Defendants contend that multiple shortcomings in Plaintiff's complaint warrant considerable pruning of the claims at the outset of the case. Defendants make several arguments: (1) Plaintiff's racial harassment, retaliation, and constructive discharge claims exceed the scope of his EEOC Charge (and thus were not properly exhausted before filing federal suit), (2) the claims against Mendoza and Castaneda must be dismissed because individual defendants cannot be held liable under Title VII, (3) Illinois law does not recognize a common law cause of action for constructive discharge, (4) Plaintiff's Illinois Gender Violation Act claim should be dismissed for failure to state a claim upon which relief can be granted; and (5) Plaintiff's allegations in Count VI fail to state a claim under § 1981. The Court takes up each argument in turn.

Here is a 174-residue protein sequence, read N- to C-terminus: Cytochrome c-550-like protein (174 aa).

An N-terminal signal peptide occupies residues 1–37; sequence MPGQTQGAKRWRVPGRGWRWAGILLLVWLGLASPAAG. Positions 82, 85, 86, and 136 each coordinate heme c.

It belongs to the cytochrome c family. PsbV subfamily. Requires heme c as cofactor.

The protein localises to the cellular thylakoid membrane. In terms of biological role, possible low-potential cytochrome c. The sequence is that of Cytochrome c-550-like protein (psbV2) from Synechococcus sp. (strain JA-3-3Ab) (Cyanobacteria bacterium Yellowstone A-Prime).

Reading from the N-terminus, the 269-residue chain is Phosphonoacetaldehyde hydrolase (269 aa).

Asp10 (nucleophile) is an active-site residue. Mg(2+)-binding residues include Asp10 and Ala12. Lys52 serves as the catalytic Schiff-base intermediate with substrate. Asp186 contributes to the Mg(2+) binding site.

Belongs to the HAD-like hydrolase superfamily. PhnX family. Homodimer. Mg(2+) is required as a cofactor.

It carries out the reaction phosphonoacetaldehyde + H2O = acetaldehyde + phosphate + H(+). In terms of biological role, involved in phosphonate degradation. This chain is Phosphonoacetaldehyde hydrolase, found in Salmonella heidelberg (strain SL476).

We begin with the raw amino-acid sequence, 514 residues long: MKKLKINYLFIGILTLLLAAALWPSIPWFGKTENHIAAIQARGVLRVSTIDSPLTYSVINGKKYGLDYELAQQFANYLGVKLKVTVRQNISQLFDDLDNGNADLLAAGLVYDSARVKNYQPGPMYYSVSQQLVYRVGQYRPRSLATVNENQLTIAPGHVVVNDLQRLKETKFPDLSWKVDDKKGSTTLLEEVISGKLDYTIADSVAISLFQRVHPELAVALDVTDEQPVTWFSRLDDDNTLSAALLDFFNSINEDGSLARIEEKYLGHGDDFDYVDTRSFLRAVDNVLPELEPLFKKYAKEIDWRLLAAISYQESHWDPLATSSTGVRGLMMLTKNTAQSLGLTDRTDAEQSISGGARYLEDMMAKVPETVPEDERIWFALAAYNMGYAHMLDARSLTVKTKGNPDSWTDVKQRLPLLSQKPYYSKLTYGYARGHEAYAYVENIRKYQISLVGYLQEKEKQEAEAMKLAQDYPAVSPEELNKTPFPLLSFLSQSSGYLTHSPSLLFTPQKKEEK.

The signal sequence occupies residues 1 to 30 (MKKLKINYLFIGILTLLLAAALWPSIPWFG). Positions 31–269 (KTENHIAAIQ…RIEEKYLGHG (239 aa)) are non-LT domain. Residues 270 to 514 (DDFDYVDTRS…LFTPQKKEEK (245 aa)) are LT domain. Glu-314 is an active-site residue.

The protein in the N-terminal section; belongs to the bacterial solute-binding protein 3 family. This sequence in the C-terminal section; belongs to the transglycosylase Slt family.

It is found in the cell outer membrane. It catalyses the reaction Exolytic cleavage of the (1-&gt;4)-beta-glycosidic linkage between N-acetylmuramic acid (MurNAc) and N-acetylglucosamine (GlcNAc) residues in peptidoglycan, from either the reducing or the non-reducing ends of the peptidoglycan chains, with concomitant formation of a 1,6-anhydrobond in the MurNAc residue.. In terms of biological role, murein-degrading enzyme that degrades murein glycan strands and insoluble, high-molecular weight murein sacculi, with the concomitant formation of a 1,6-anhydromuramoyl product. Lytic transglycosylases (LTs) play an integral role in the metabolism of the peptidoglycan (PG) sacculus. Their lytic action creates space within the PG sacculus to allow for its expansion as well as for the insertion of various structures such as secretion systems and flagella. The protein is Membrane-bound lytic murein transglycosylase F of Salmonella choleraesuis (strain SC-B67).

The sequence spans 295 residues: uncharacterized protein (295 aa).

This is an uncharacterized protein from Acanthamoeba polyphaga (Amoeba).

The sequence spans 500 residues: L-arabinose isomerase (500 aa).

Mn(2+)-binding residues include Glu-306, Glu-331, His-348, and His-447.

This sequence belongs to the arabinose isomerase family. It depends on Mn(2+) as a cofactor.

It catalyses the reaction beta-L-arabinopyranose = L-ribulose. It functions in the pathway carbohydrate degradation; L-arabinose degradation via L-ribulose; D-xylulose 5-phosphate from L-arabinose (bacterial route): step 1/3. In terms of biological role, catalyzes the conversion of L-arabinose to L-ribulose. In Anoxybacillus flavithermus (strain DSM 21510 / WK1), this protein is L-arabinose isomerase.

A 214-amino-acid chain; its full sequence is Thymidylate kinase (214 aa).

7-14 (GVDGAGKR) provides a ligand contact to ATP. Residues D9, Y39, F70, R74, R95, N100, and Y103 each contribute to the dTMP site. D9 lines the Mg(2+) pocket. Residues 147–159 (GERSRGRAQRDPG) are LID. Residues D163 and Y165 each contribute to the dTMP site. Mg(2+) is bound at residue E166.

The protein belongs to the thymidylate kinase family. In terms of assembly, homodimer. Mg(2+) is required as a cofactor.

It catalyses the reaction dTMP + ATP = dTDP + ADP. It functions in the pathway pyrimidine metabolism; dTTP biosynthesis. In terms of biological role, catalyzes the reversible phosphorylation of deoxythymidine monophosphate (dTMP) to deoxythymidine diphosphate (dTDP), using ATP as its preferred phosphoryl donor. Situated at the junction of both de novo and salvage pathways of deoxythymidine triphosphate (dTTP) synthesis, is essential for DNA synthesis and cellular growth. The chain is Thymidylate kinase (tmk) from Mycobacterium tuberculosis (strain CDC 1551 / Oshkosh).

A. Scope of the EEOC Charge

The scope of a judicial proceeding subsequent to an EEOC charge " is limited by the nature of the charges filed with the EEOC." Rush v. McDonald's Corp., 966 F.2d 1104, 1110 (7th Cir.1992). The limitation, like the statutory limitations period, is not jurisdictional, but is a condition precedent to recovery. See id. & n. 20.